Peter Berger’s Many Altars

Sociologist of religion Peter Berger has a new book entitled "The Many Altars of Modernity"

“Sociology can tell us where we are, but it can only make best guesses as to where we are going. Sociological conclusions are true until they are not (think the previous theory of secularization). History is too full of remarkable and unanticipated turns of event for us not to enter into this discourse with a... Continue Reading

Book on Pastoral Succession: ‘All Pastors Are Interim Pastors’

When pastor Max Lucado greeted his successor at his San Antonio church, the two stood onstage and tried to put on each other’s shoes. They couldn’t

“Pastoral successions, especially after a long-term founding or well-established pastor, are one of the most crucial times in a congregation’s life cycle,” Granberg-Michaelson said. “When done well, the congregation’s ministry and life is re-energized and revived for the future. When done poorly, decades of successful and thriving ministry can deteriorate, heading the congregation into a... Continue Reading

8 Points: A Critique of Dispensational Premillennialism

An excerpt from Anthony Hoekema's book, The Bible and the Future

The Bible does not teach a millennial restoration of the Jews to their land.  …To understand these prophecies (about returning to the land) only in terms of a literal fulfillment for Israel in Palestine during the thousand years is to revert back to Jewish nationalism and to fail to see God’s purpose for all his... Continue Reading

New Book: The Happy Christian

There’s a serious joy deficit dragging down God’s people and undermining our message of good news for the world.

The book is partly a critique of unbiblical versions of happiness; but it’s mainly a positive presentation of the Christian life in an increasingly negative culture. I identify the causes and consequences of this widespread and demoralizing plague of negativity, and I propose ten biblical and practical methods to re-balance our attitude, outlook, words, and... Continue Reading

Not Just a Soup Kitchen

A book based on the author's fifteen years' personal diaconal experience, over twenty-five years directing Tenth Presbyterian Church's Mercy Ministry, and life's story.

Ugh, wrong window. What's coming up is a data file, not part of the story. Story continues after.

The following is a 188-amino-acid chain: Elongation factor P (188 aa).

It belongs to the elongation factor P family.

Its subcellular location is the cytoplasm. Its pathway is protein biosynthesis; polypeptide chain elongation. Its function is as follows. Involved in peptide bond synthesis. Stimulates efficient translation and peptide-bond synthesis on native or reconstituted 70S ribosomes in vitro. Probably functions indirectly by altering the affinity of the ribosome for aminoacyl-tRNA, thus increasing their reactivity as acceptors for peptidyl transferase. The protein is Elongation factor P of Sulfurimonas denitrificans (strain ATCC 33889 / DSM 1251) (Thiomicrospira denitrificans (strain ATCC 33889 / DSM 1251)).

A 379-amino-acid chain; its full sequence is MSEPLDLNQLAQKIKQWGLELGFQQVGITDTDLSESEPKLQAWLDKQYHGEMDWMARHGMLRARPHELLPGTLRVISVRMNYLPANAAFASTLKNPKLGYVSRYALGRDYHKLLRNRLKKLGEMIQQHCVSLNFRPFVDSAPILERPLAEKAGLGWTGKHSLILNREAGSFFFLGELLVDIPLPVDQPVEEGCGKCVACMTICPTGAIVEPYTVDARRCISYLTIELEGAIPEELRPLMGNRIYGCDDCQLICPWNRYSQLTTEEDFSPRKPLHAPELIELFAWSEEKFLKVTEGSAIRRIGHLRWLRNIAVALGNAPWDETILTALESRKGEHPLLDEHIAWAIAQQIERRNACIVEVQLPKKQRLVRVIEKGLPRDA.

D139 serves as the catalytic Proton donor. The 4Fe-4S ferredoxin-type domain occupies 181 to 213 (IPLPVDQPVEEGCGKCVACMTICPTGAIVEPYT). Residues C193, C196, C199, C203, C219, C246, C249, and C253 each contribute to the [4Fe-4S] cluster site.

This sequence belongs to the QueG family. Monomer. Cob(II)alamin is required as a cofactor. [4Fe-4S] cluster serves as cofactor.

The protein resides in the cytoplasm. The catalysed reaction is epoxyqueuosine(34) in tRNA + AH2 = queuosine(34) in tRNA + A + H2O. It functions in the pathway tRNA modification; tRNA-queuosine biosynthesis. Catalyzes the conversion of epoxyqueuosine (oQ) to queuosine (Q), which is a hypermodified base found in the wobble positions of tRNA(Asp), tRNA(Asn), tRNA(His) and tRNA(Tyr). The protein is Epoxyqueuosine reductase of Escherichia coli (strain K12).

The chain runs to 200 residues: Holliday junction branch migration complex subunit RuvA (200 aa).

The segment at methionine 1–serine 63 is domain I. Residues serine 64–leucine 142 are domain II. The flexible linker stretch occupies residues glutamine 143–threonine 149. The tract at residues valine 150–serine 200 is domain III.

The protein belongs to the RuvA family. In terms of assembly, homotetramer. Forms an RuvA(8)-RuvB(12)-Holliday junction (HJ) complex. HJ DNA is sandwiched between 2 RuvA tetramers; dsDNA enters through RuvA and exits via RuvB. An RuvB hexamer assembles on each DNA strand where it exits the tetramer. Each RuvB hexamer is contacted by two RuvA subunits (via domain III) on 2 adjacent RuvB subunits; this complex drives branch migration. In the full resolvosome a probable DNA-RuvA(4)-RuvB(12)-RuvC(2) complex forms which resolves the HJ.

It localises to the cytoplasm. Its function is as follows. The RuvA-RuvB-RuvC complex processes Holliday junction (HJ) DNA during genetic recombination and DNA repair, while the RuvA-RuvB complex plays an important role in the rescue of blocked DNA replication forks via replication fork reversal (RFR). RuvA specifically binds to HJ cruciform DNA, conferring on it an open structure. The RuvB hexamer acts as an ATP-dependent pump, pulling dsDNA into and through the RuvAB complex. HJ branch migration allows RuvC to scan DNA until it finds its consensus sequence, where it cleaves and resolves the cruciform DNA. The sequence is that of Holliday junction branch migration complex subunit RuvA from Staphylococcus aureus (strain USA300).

Not Just a Soup Kitchen is for churches that are desperately seeking answers on how to do diaconal ministry effectively. It is also for anyone who works with people ordinarily stigmatized and not welcomed in churches. The book deals with the fears many have of coming alongside those in need, and chronicles stories about homeless... Continue Reading

Biblical Portraits of Creation

A review of a book on the biblical doctrine of creation

The book concludes with an appendix, which is essentially a reprint of Kaiser’s article “The Literary Genre of Genesis 1-11,” which initially appeared in 1969. In this article he argues for reading Genesis 1-11 as straightforward “historical narrative-prose.” I think the article is convincing. However, such self-identified evangelical scholars as Peter Enns (formerly of Westminster... Continue Reading

A Review: “Seriously Dangerous Religion: What the Old Testament Really Says and Why It Matters “

“Seriously Dangerous Religion” is a thought provoking and profitable book

This is the brilliant aspect of the book. By juxtaposing the biblical answer to these questions with the other metanarratives, it becomes clearer and clearer that the Old Testament is unique and sui generis (in a class by itself). Though there may be overlapping similarities on the surface, nevertheless, at the end of the day,... Continue Reading

Hobby Lobby Without God

Ronald Dworkin’s posthumously published ‘Religion without God’ could instead have been called ‘Law without Religion’

Finally, authority is missing completely from the book’s account of religion. That’s a big mistake. It’s not simply that religious people have deeply held commitments to value or that they have certain reactions to beautiful scenery. They think that a proper, nongovernmental authority—God or the Bible—commands unflinching obedience. Dworkin quotes the Casey decision’s “right to define one’s own concept... Continue Reading

Hipster Christianity, Revisited

Why the medium of cool isn’t a neutral vehicle for the gospel

“With Hipster I wanted to challenge this notion and show how form matters: that perhaps the way Christianity is understood and appropriated is different when packaged in Helvetica, skinny jeans, and small batch whisky than when it’s packaged in robes, pews, and pleated khakis. Not that one is necessarily preferable to the other, mind you;... Continue Reading

Trusting in Kingdoms of our Own Design

In his book On the Brink: Grace for the Burned-Out Pastor, Clay Werner writes about the Kingdom of God, and about the pseudo-kingdoms we often design and try to build as pastors.

Whether it is a kingdom of being liked and accepted by critical coworkers or family members, a kingdom of getting just the right job for your interests and training, or a kingdom of children who don’t talk back and a spouse eager to tend to your needs, these kingdoms are still pseudo-kingdoms. Even if they... Continue Reading